While yesterday’s US data was predominantly better than expected, equity markets in general had a much softer tone. While the S&P500 and DAX have both been able to edge beyond their June highs this week the tug of war between concern about rising coronavirus cases, and optimism that economic activity has hit its low point has made any gains this week incremental at best.
There is also concern that most of the good news around any recovery is already baked in, as investors look towards this weekend’s EU leaders’ summit where there is some hope that some form of fudge can be achieved with respect to agreement over the €750bn recovery fund.
This hope is tempered by the fact that the obstacles to an agreement remain high with 4-5 countries insistent that any grants be allocated with conditionality on the part of the countries receiving them. This is hardly unreasonable, but also suggests there will be no quick solution, with the probability that the can will get kicked down the road, as it always has done with these EU summits.
For too long politicians in certain parts of Europe have been calling for handouts without offering anything in return. It’s perfectly reasonable for politicians in the countries of the Netherlands, Austria, Finland, Denmark and Sweden to insist on a quid pro quo in return for asking their taxpayers to put their hands in their pockets to fund assistance to those countries most affected by the Covid-19 pandemic
Markets in Asia finished the week very much on the back foot today, after yesterday’s declines in US stocks, with markets here in Europe opening slightly higher in what has been a fairly positive week all round for equities in general.
Australian miner Rio Tinto this morning announced that production in Q2 saw an increase in iron ore shipments, as it took advantage of higher prices, with shipments up 19% and production rising 7%, on the back of rising Chinese demand.
The automotive sector is in focus this morning after Daimler posted a smaller than expected loss of $1.9bn in Q2, as an improvement in orders, particularly from China saw activity pick up, with deliveries hitting a record. Demand in the US and Europe remains more muted, but sales are improving.
British Airways owner International Consolidated Airlines this morning announced that it would be grounding its 747 Jumbo jet fleet with immediate effect, due to the impact of the downturn on air travel on its business, saying it would focus its efforts on its new A350, A370 and 787 Dreamliner aircraft.
While some will mourn the passing of this once ubiquitous Queen of the skies, the reality is that a number of British Airways 747s were tired and tatty, having flown on one such rattler a few years ago. They lagged well behind the standards of the modern day A380s and as such this move was probably long overdue, given the age of its fleet, and new cleaner air requirements going forward.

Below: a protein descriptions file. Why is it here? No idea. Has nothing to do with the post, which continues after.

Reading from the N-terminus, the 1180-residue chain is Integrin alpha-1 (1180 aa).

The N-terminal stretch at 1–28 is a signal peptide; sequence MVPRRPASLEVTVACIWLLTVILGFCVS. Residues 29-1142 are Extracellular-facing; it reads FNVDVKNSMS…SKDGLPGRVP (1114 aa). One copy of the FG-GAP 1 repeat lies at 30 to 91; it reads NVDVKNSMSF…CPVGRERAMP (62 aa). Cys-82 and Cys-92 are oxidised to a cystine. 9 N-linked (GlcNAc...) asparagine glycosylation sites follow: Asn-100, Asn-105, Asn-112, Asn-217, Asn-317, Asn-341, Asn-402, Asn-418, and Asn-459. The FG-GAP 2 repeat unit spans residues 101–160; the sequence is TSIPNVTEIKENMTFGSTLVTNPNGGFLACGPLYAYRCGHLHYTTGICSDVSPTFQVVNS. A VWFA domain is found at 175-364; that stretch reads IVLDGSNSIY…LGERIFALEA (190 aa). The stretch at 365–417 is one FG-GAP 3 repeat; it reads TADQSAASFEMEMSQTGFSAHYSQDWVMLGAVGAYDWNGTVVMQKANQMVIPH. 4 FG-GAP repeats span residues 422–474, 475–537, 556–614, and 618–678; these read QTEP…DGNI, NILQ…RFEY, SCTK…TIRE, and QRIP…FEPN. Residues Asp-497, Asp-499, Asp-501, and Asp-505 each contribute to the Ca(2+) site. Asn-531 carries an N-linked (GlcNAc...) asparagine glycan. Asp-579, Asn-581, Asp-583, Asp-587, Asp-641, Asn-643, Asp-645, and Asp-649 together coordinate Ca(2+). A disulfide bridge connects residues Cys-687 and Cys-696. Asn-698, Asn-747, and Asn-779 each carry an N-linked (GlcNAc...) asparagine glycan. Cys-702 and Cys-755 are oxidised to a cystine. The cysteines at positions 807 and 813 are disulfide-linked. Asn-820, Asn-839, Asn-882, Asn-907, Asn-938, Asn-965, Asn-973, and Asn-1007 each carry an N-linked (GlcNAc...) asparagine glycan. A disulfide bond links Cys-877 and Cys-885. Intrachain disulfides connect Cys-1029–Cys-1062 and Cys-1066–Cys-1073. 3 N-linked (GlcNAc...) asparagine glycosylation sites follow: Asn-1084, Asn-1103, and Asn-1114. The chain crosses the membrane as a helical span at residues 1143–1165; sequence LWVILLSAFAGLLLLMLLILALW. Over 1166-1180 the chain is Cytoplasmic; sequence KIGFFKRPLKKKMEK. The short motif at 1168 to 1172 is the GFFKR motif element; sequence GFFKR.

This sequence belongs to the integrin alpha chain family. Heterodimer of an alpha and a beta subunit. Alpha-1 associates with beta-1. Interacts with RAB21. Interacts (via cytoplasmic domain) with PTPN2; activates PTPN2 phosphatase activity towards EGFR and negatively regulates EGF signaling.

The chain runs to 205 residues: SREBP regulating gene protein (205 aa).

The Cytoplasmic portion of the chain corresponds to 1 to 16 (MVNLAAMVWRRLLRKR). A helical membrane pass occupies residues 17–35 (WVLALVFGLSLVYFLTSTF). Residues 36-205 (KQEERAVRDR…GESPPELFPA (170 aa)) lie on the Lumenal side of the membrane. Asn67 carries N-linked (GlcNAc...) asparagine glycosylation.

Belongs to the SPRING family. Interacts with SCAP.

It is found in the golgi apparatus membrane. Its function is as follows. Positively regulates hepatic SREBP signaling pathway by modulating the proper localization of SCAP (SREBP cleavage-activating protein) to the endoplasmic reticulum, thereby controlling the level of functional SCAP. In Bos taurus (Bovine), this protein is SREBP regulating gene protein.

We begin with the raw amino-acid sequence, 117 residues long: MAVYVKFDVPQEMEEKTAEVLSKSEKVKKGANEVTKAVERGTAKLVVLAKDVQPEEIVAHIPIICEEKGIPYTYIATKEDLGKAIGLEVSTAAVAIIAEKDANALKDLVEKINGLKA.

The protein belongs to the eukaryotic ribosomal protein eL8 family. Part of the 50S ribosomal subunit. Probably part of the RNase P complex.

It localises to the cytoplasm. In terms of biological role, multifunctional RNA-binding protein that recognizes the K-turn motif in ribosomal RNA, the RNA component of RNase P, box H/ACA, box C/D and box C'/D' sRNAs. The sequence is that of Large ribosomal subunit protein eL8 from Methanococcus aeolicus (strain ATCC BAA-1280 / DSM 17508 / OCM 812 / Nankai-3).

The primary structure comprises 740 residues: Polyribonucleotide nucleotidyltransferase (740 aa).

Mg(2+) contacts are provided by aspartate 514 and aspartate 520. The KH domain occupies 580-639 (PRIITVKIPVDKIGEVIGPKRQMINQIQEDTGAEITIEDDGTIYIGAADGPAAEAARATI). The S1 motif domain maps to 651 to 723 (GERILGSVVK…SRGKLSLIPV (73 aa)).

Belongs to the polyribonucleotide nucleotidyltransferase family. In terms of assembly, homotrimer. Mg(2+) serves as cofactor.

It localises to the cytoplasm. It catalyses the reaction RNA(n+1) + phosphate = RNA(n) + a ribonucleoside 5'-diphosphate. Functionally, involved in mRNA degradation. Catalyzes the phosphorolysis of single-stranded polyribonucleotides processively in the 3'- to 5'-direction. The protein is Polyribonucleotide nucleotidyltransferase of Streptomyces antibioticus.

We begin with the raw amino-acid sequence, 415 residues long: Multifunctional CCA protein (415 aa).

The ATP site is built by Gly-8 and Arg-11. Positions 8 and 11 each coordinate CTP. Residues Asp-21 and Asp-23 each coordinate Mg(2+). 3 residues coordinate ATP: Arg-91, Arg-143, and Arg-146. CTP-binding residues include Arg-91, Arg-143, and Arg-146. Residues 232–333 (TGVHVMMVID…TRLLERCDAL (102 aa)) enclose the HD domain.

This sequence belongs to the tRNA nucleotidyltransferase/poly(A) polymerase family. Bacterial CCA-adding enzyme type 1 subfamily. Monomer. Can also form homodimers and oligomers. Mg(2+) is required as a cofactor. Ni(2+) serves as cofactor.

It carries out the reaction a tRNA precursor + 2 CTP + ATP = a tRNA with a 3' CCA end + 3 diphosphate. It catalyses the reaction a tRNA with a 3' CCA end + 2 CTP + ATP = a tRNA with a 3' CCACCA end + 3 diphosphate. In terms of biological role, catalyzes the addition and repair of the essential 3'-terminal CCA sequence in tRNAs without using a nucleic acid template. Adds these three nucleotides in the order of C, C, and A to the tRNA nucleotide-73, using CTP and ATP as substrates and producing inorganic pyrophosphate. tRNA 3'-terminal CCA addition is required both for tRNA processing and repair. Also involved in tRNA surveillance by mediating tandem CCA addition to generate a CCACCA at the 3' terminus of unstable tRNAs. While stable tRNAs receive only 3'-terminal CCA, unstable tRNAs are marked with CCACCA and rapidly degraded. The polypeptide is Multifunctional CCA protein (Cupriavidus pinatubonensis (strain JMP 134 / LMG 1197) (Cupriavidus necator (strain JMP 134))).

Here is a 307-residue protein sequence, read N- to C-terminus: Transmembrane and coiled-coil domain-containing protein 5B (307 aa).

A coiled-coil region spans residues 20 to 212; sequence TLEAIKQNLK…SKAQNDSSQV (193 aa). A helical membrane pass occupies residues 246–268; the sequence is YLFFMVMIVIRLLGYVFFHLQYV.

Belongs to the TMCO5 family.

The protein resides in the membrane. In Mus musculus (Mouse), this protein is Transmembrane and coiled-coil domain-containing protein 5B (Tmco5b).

International home repairs company Homeserve is higher in early trade after announcing that business thus far has seen little impact from the Covid-9 pandemic, and that renewal and cancellation rates were in line with previous norms.
Early gainers include the health care sector with AstraZeneca modestly higher, over rising optimism over its ongoing work towards a coronavirus vaccine.
This week saw the euro post its best levels since early March on optimism over this week’s EU summit, however it has been unable to sustain those gains slipping back below the 1.1400 level overnight in the wake of yesterday’s rather uneventful ECB meeting, as well as some profit taking ahead of the weekend.
The pound has had a slightly more negative week over concern that weaker data will prompt further action on the rates front from the Bank of England at its September meeting. UK gilt yields have continued to slip further into negative territory with investors choosing to shrug off the fact that the UK gilt issuance will hit a record of almost £400bn as a result of the current crisis.
US markets look set to open slightly softer after yesterday’s technology led sell-off.
This week’s US bank earnings have pointed to a big divergence between those that have investment banking operations, and those that don’t with the further large-scale provision for non-performing loans this week serving to point to an ever-widening chasm between Wall Street and Main Street. This was perfectly illustrated by the numbers of Goldman Sachs and JPMorgan, and those that were reported by Wells Fargo, which saw its first loss since 2008, and may well have to make significant job cuts, as a result of its weak performance.
Netflix shares slid sharply in post market trade after management reset expectations about subscriber growth in Q3, despite beating expectations for Q2 revenue and subscriber numbers. While forecasts for Q3 may well have been below what investors were expecting, Netflix has still had a stellar year so far in terms of new subscribers so it’s completely understandable for management to reset expectations a touch, given that in the space of two quarters, the company has added nearly as many subscribers as they did in 2019, when they added 27.83m new customers.
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